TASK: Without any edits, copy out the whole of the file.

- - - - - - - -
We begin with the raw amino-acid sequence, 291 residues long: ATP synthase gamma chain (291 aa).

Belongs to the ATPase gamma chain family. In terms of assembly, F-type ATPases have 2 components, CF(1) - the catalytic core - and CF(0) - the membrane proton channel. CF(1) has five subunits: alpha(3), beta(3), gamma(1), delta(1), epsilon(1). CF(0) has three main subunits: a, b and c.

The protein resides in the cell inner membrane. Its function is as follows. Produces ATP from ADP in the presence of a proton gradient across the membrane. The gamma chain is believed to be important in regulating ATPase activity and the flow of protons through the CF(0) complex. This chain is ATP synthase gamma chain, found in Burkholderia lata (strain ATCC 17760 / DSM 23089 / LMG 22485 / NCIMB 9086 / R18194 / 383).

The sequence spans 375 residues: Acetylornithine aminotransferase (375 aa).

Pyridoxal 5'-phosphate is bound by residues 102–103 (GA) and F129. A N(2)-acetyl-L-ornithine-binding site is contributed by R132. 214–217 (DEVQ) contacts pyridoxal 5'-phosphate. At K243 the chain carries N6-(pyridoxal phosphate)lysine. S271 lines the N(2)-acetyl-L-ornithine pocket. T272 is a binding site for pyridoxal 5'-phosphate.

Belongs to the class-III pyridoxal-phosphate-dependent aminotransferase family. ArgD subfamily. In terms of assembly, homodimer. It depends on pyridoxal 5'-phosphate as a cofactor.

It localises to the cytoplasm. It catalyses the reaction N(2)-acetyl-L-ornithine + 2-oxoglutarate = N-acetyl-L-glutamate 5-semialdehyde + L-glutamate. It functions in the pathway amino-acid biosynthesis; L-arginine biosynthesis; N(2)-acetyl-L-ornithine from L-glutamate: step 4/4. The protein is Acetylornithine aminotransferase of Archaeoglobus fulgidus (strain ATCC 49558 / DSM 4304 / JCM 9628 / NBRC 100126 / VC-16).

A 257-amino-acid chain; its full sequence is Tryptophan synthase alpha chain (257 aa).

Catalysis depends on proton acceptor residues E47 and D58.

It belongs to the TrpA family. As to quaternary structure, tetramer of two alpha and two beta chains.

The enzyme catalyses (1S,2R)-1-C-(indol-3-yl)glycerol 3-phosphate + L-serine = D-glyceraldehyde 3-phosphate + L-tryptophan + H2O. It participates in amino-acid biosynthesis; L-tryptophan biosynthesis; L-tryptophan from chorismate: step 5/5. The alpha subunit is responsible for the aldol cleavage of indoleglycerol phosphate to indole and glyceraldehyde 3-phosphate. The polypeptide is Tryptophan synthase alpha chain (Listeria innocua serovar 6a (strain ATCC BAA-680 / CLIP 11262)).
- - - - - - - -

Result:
We begin with the raw amino-acid sequence, 291 residues long: ATP synthase gamma chain (291 aa).

Belongs to the ATPase gamma chain family. In terms of assembly, F-type ATPases have 2 components, CF(1) - the catalytic core - and CF(0) - the membrane proton channel. CF(1) has five subunits: alpha(3), beta(3), gamma(1), delta(1), epsilon(1). CF(0) has three main subunits: a, b and c.

The protein resides in the cell inner membrane. Its function is as follows. Produces ATP from ADP in the presence of a proton gradient across the membrane. The gamma chain is believed to be important in regulating ATPase activity and the flow of protons through the CF(0) complex. This chain is ATP synthase gamma chain, found in Burkholderia lata (strain ATCC 17760 / DSM 23089 / LMG 22485 / NCIMB 9086 / R18194 / 383).

The sequence spans 375 residues: Acetylornithine aminotransferase (375 aa).

Pyridoxal 5'-phosphate is bound by residues 102–103 (GA) and F129. A N(2)-acetyl-L-ornithine-binding site is contributed by R132. 214–217 (DEVQ) contacts pyridoxal 5'-phosphate. At K243 the chain carries N6-(pyridoxal phosphate)lysine. S271 lines the N(2)-acetyl-L-ornithine pocket. T272 is a binding site for pyridoxal 5'-phosphate.

Belongs to the class-III pyridoxal-phosphate-dependent aminotransferase family. ArgD subfamily. In terms of assembly, homodimer. It depends on pyridoxal 5'-phosphate as a cofactor.

It localises to the cytoplasm. It catalyses the reaction N(2)-acetyl-L-ornithine + 2-oxoglutarate = N-acetyl-L-glutamate 5-semialdehyde + L-glutamate. It functions in the pathway amino-acid biosynthesis; L-arginine biosynthesis; N(2)-acetyl-L-ornithine from L-glutamate: step 4/4. The protein is Acetylornithine aminotransferase of Archaeoglobus fulgidus (strain ATCC 49558 / DSM 4304 / JCM 9628 / NBRC 100126 / VC-16).

A 257-amino-acid chain; its full sequence is Tryptophan synthase alpha chain (257 aa).

Catalysis depends on proton acceptor residues E47 and D58.

It belongs to the TrpA family. As to quaternary structure, tetramer of two alpha and two beta chains.

The enzyme catalyses (1S,2R)-1-C-(indol-3-yl)glycerol 3-phosphate + L-serine = D-glyceraldehyde 3-phosphate + L-tryptophan + H2O. It participates in amino-acid biosynthesis; L-tryptophan biosynthesis; L-tryptophan from chorismate: step 5/5. The alpha subunit is responsible for the aldol cleavage of indoleglycerol phosphate to indole and glyceraldehyde 3-phosphate. The polypeptide is Tryptophan synthase alpha chain (Listeria innocua serovar 6a (strain ATCC BAA-680 / CLIP 11262)).